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SFGate talks with the father of "patterns"

To be a good builder, you need a feel for what surrounds you. Christopher Alexander knows. [SFGate.com]

Berkeley's Christopher Alexander -- author of A Pattern Language -- talks with Chron art critic Kenneth Baker in a 2-part feature discussing his career and his 4-volume collection, The Nature of Order (official book site)

When he switched to architecture in his student years, Alexander recalled, "I decided I had to determine what this -- architecture -- is. So I said I'm going to start with very, very tiny stuff, where I could say 'I know this' ... what kind of things can I write down that I really know? Some were close to trivial, like 'wouldn't it be nice to have a shelf outside the front door so you can set down your packages while you look for your key?' Of course it's not truth, but at least you can say, 'that might be useful, it might be pleasant.' Anyway, it was the mid-'70s before I finished with the whole 'Pattern Language' story ("A Pattern Language," Oxford University Press). ... Then I realized that this stuff is great but when you start facing the question of form, it's too vague on that subject. So I started looking at the forms of things from the point of view of the impact of that form on us."

Alexander's writing on patterns in architecture later informed the thinking of Kent Beck, Ward Cunningham, the Gang of Four, and beyond, and is acknowledged as the basis for what became software development's Design Patterns. He also sounds like a really interesting guy to talk with.

As my del.icio.us might suggest, I'm interested in starting a discussion soon about the possible productivity patterns that might be out there, and how we might use our wiki to collaborate on building them. Seems like a great way to abstract some of the things we've all learned into a tool-agnostic overview of "things that tend to work" -- and maybe just as importantly, identifying the antipatterns that seem to work but don't. I could have really used those myself over the past few years.

More on this soon, but I'd definitely appreciate lots of help and input from you pattern smarties on this if it appeals to you. For now, feel free to drop comments here if you have high-level thoughts, good links, or suggestions for learning more about use of patterns outside architecture and software development.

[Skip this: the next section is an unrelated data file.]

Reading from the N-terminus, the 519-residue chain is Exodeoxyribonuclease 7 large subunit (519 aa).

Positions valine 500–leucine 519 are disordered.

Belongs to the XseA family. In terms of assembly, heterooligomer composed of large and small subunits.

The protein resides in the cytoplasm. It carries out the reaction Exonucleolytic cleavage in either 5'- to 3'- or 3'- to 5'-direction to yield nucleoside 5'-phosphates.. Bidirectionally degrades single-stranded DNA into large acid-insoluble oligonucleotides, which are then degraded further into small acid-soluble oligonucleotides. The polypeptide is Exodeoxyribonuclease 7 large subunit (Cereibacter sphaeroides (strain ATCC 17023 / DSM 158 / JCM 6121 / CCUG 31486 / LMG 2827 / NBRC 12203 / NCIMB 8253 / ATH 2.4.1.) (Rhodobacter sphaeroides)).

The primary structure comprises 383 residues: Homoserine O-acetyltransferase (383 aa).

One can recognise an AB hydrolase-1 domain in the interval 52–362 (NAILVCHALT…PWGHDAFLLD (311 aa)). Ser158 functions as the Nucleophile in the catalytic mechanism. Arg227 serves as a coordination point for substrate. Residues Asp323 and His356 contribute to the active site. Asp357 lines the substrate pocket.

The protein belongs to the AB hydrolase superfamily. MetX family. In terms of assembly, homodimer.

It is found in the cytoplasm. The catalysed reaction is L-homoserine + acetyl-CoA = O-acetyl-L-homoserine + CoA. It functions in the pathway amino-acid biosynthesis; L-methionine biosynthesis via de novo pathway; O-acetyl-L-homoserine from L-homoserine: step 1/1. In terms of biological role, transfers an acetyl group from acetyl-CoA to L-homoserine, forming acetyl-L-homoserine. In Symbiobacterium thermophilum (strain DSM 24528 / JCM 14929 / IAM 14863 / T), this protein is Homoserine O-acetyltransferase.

goeth's picture

This concept will accelerate the...

This concept will accelerate the adoption of GTD beyond comprehension. I first read "A Pattern Language" when we were building our home in 1996; our home has dozens of the patterns from Alexander's book... this was by accident, not design. People continually comment on how warm our house feels, they never want to leave. This comes from the patterns. The secret though, is the compression of the patterns. If you just stack up a bunch of the patterns when you build a home, and they have no continuity, no integration, then you won't have the same look/feel--i.e. you won't have a pattern language.

The pattern language, as explained by Alexander, has a distinct structure to it... you really need to read the book to understand this.

Here's the kicker. The patterns are instinctive, at least for those who have traveled more than a thousand miles from their home! Once you read an individual pattern, you are struck by how natural it seems.

Okay, what does this have to do with GTD? Everyone is struggling with implementation! If a pattern language could be developed, that leveraged GTD concepts, adoption would be immediate. GTD is difficult for many to implement because it does not "feel" natural. A pattern language would allow individuals to build a workable GTD model, one that fits them, and follows the basic tenets of GTD.





An Oblique Strategy:
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